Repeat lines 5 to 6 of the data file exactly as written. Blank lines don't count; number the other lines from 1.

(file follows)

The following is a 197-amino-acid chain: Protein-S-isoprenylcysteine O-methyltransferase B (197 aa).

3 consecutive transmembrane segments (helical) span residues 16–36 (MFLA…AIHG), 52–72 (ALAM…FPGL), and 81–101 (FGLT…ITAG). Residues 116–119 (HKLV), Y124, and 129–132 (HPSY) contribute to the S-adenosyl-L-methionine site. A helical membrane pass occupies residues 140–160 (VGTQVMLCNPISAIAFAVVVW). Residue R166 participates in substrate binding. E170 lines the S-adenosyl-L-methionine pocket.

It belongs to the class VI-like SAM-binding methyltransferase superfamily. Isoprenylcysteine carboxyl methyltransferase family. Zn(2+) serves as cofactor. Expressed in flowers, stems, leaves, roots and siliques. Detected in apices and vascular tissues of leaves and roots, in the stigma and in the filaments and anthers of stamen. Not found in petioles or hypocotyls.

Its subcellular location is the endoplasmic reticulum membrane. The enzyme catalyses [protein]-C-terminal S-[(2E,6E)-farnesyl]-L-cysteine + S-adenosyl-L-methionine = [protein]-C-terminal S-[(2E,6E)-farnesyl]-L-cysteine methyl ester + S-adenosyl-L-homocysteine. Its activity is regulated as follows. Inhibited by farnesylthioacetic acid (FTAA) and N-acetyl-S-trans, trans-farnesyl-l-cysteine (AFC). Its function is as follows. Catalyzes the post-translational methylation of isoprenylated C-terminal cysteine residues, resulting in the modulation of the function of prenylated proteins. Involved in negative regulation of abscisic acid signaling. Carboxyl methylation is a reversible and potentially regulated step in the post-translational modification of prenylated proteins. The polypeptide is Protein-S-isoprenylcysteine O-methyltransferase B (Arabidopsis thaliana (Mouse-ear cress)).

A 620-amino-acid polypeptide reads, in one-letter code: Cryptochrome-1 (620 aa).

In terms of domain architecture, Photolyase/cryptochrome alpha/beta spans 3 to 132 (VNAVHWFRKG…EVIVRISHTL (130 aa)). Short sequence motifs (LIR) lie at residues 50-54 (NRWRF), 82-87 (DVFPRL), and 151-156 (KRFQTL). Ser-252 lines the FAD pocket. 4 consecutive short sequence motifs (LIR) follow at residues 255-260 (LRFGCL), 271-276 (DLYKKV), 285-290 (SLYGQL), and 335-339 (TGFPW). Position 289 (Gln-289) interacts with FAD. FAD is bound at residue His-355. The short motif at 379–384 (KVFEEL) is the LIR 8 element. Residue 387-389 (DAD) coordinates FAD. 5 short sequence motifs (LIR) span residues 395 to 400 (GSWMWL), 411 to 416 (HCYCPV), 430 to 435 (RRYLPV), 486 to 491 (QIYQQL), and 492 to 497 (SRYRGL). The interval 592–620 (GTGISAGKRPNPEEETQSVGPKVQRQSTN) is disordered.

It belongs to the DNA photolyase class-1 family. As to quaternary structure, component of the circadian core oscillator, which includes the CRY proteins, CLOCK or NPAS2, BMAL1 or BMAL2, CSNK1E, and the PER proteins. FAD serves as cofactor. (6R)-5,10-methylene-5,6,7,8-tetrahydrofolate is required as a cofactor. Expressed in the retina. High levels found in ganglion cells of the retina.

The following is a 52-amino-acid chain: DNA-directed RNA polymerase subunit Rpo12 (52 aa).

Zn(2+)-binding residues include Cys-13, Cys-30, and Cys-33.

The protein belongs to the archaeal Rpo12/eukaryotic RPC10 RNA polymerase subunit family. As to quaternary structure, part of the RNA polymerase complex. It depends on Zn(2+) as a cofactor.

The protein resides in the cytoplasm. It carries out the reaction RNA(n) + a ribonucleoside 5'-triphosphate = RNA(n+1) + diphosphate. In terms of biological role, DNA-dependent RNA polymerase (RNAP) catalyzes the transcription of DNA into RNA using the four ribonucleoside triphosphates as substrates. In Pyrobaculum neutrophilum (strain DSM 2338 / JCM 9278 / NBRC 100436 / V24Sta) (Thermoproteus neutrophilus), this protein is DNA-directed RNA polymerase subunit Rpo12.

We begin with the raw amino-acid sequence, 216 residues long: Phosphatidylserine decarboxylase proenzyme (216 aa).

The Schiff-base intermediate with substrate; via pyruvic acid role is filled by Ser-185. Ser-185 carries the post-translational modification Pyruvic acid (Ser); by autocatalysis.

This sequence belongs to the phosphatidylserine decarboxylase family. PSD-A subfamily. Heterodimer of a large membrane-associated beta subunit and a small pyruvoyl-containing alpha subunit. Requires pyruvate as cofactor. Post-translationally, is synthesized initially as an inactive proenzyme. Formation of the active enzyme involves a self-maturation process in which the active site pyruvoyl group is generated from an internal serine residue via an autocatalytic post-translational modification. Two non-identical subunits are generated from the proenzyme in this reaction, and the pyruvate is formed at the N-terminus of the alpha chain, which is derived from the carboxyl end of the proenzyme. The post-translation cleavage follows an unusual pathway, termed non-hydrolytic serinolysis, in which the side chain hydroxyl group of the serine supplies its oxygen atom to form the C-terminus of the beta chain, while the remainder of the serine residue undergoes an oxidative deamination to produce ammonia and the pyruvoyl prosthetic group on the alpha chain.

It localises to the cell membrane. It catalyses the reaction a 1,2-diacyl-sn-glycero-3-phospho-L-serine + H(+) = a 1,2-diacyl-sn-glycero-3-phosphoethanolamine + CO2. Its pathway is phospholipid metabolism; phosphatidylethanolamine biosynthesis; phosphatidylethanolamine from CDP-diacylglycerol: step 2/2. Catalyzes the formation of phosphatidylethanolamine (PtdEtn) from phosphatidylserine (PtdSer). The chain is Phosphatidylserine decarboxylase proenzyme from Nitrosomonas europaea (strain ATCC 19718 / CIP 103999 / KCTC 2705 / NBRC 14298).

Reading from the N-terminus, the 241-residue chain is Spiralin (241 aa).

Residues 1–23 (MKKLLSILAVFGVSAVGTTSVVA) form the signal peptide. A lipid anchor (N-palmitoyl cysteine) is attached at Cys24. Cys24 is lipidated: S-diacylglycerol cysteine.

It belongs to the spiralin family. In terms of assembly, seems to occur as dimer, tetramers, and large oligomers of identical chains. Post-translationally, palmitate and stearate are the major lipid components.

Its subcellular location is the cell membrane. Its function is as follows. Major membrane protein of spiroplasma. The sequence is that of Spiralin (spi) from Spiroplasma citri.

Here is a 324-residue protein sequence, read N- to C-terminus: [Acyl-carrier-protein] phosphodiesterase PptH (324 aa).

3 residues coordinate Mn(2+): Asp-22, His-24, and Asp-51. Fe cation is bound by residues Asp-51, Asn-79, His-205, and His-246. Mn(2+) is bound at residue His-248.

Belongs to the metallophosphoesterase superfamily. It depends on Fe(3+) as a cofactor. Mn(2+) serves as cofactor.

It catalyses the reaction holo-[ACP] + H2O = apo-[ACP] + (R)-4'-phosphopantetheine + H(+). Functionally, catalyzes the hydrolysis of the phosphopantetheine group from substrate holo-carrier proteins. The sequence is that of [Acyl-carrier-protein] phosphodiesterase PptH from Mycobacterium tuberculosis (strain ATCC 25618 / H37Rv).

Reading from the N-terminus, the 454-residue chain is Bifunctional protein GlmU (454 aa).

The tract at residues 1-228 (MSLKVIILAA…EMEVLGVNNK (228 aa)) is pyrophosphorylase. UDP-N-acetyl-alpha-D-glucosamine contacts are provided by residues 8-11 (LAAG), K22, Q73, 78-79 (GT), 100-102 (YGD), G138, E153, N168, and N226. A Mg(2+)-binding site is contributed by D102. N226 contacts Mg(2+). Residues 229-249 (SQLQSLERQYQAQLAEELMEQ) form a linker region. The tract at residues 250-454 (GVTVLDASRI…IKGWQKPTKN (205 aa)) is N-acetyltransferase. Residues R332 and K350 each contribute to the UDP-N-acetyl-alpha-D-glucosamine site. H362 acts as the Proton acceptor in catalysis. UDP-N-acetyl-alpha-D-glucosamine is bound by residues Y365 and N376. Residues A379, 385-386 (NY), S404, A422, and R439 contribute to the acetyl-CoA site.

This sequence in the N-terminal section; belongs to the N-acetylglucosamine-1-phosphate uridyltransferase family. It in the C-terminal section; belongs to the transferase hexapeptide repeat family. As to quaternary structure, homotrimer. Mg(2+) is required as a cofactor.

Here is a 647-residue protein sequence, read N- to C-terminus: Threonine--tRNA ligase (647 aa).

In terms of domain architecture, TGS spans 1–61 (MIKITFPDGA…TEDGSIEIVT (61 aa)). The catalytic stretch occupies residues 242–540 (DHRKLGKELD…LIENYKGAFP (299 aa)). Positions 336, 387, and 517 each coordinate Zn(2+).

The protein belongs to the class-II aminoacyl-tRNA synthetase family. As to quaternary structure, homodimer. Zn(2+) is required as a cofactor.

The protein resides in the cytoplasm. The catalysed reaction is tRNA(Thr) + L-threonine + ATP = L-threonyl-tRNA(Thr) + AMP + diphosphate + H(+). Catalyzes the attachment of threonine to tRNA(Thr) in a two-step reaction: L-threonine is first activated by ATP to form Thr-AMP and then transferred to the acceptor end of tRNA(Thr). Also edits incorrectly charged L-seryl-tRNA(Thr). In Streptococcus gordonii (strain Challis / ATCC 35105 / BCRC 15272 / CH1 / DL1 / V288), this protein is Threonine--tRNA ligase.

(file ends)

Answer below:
A 620-amino-acid polypeptide reads, in one-letter code: Cryptochrome-1 (620 aa).

In terms of domain architecture, Photolyase/cryptochrome alpha/beta spans 3 to 132 (VNAVHWFRKG…EVIVRISHTL (130 aa)). Short sequence motifs (LIR) lie at residues 50-54 (NRWRF), 82-87 (DVFPRL), and 151-156 (KRFQTL). Ser-252 lines the FAD pocket. 4 consecutive short sequence motifs (LIR) follow at residues 255-260 (LRFGCL), 271-276 (DLYKKV), 285-290 (SLYGQL), and 335-339 (TGFPW). Position 289 (Gln-289) interacts with FAD. FAD is bound at residue His-355. The short motif at 379–384 (KVFEEL) is the LIR 8 element. Residue 387-389 (DAD) coordinates FAD. 5 short sequence motifs (LIR) span residues 395 to 400 (GSWMWL), 411 to 416 (HCYCPV), 430 to 435 (RRYLPV), 486 to 491 (QIYQQL), and 492 to 497 (SRYRGL). The interval 592–620 (GTGISAGKRPNPEEETQSVGPKVQRQSTN) is disordered.